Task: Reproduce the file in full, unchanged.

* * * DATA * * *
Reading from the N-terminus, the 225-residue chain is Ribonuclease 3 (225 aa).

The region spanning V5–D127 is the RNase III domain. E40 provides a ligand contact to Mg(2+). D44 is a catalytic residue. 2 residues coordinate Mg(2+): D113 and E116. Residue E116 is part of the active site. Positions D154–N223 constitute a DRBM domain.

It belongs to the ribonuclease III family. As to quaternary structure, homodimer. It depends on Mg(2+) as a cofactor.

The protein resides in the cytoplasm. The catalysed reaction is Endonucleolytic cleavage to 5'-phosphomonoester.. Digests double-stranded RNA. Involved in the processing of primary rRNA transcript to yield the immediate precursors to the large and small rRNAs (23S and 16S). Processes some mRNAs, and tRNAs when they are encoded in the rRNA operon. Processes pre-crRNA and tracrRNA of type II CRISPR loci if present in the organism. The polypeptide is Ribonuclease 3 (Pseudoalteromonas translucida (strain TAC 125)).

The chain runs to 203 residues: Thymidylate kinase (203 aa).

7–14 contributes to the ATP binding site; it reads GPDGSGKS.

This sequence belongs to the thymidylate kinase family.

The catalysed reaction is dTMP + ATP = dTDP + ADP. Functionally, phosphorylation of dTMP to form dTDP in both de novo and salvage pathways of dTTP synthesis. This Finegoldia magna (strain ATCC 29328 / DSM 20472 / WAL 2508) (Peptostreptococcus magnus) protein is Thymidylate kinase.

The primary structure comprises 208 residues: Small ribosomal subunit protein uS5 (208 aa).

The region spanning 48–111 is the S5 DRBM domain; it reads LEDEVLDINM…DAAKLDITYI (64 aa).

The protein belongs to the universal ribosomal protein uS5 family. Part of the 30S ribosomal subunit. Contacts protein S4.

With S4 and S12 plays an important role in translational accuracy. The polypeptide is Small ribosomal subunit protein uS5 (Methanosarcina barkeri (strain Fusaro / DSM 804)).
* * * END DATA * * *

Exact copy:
Reading from the N-terminus, the 225-residue chain is Ribonuclease 3 (225 aa).

The region spanning V5–D127 is the RNase III domain. E40 provides a ligand contact to Mg(2+). D44 is a catalytic residue. 2 residues coordinate Mg(2+): D113 and E116. Residue E116 is part of the active site. Positions D154–N223 constitute a DRBM domain.

It belongs to the ribonuclease III family. As to quaternary structure, homodimer. It depends on Mg(2+) as a cofactor.

The protein resides in the cytoplasm. The catalysed reaction is Endonucleolytic cleavage to 5'-phosphomonoester.. Digests double-stranded RNA. Involved in the processing of primary rRNA transcript to yield the immediate precursors to the large and small rRNAs (23S and 16S). Processes some mRNAs, and tRNAs when they are encoded in the rRNA operon. Processes pre-crRNA and tracrRNA of type II CRISPR loci if present in the organism. The polypeptide is Ribonuclease 3 (Pseudoalteromonas translucida (strain TAC 125)).

The chain runs to 203 residues: Thymidylate kinase (203 aa).

7–14 contributes to the ATP binding site; it reads GPDGSGKS.

This sequence belongs to the thymidylate kinase family.

The catalysed reaction is dTMP + ATP = dTDP + ADP. Functionally, phosphorylation of dTMP to form dTDP in both de novo and salvage pathways of dTTP synthesis. This Finegoldia magna (strain ATCC 29328 / DSM 20472 / WAL 2508) (Peptostreptococcus magnus) protein is Thymidylate kinase.

The primary structure comprises 208 residues: Small ribosomal subunit protein uS5 (208 aa).

The region spanning 48–111 is the S5 DRBM domain; it reads LEDEVLDINM…DAAKLDITYI (64 aa).

The protein belongs to the universal ribosomal protein uS5 family. Part of the 30S ribosomal subunit. Contacts protein S4.

With S4 and S12 plays an important role in translational accuracy. The polypeptide is Small ribosomal subunit protein uS5 (Methanosarcina barkeri (strain Fusaro / DSM 804)).